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Saturday, March 7, 2009

Taking Age Stereotypes to Heart

Heart-felt perils await people who hold disapproving attitudes about the elderly, a new study suggests.

Young and middle-aged adults who endorse negative stereotypes about older people display high rates of strokes, heart attacks and other serious heart problems later in life, compared with aging peers who view the elderly in generally positive ways, say Yale University psychologist Becca Levy and her colleagues.

“We found that age stereotypes, which tend to be acquired in childhood or young adulthood and carried over into old age, seem to have far-reaching effects on cardiovascular health,” Levy says.

Her team describes evidence for a connection between attitudes toward aging and eventual heart health in a paper published online February 13 and set to appear in Psychological Science. Reasons for this association remain unclear. In earlier studies, Levy found that elderly volunteers who reported negative stereotypes about old people were more likely to display heightened physiological responses to stress and to report unhealthy habits, such as cigarette smoking.

Levy’s new report “is the latest in a series of well-conducted studies by various scientists that demonstrate that individual psychological differences assessed early in life predict various health and longevity outcomes many years later,” remarks psychologist Howard Friedman of the University of California, Riverside.

Further work should examine whether psychological traits already linked to physical health as people age, such as conscientiousness, influence attitudes toward the elderly, Friedman says. It’s an open question whether an association also exists between negative age-stereotypes and non-heart-related illnesses, or dying at an unusually early age, he adds.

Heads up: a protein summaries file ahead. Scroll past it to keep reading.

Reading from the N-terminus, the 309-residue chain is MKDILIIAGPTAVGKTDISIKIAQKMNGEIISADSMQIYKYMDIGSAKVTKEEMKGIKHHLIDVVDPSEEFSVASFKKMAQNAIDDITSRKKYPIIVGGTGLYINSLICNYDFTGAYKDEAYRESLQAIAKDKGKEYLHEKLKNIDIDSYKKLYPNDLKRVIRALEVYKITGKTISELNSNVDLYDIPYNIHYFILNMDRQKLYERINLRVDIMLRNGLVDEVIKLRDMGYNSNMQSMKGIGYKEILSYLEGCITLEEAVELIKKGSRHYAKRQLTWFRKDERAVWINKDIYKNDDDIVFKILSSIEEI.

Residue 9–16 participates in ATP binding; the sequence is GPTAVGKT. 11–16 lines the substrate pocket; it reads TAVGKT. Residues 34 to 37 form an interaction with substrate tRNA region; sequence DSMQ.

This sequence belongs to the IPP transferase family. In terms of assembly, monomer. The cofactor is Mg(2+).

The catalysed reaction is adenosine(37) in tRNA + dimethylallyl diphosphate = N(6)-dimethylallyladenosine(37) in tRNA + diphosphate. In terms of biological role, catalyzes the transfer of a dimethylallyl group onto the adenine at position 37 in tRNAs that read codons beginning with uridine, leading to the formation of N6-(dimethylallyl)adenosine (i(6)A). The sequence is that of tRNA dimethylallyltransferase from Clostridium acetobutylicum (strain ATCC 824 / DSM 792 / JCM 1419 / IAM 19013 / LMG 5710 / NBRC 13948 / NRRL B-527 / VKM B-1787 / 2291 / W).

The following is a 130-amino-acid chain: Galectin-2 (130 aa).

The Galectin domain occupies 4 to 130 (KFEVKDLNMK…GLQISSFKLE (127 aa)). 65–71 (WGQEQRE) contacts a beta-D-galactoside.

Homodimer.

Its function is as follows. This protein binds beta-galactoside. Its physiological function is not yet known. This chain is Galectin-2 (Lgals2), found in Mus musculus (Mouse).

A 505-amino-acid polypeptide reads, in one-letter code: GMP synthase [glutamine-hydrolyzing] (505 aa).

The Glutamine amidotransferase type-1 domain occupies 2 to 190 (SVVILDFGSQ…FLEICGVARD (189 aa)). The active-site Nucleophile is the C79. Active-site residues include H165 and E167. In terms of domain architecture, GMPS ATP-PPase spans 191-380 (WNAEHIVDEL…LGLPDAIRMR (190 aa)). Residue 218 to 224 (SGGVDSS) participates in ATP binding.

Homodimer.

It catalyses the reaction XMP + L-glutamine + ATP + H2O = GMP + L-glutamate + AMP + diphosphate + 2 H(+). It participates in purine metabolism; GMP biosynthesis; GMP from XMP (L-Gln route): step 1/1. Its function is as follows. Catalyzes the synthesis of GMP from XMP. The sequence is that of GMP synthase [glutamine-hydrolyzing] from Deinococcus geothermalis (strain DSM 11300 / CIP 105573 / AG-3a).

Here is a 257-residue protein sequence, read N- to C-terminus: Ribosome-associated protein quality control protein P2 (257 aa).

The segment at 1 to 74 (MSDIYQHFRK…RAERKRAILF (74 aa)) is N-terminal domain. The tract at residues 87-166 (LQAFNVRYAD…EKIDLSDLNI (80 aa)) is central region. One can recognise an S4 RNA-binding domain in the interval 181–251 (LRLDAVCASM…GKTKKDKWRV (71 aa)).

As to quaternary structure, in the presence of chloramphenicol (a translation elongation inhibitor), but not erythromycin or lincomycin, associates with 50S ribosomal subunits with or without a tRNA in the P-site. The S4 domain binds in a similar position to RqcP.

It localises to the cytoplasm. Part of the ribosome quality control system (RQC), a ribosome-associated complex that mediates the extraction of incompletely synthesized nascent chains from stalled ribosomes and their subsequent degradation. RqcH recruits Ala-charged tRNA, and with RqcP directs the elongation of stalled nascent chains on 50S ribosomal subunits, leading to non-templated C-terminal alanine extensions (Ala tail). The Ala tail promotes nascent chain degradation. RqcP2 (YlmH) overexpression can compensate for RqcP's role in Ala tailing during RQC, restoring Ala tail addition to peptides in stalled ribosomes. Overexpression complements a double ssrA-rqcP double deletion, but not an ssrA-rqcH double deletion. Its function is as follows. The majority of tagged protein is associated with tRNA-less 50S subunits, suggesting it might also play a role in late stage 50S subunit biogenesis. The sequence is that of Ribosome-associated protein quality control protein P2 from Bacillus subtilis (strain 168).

Levy’s team studied 386 people, ages 18 to 49, who were participating in a larger, long-term study of aging. In 1968, these volunteers — none of whom had experienced any heart ailments — completed a questionnaire that measured the extent to which they agreed with 16 negative age-stereotypes. These stereotypes included beliefs that elderly people are “feeble” and “helpless.”

Thirty years later, 25 percent of those reporting negative age-stereotypes had suffered a heart ailment or a stroke, compared with 13 percent of those who rejected the age stereotypes. Heart-related problems commonly occurred about 11 years after participants entered the study.

To get a better handle on those whose heart-related problems did not show up for decades, Levy and her coworkers winnowed their sample down to 225 individuals, ages 18 to 39 at the study’s start, who experienced an initial heart ailment or stroke after their 60th birthdays. Those who had a poor regard for the elderly were much more likely to have heart-related problems in their early 60s, before those volunteers who viewed old age positively.

These findings held after the researchers accounted for other factors that can influence heart disease, including blood pressure, family health history, depression, education, sex, marital status, total cholesterol level and cigarette use.

Absent any detailed understanding of the ways in which age stereotypes may ultimately affect heart health, it’s too early to recommend any preventive programs aimed at altering negative attitudes toward the elderly, Friedman cautions. Possible mechanisms to explain why age stereotypes affect heart health include temperament, behavior and physiological traits.


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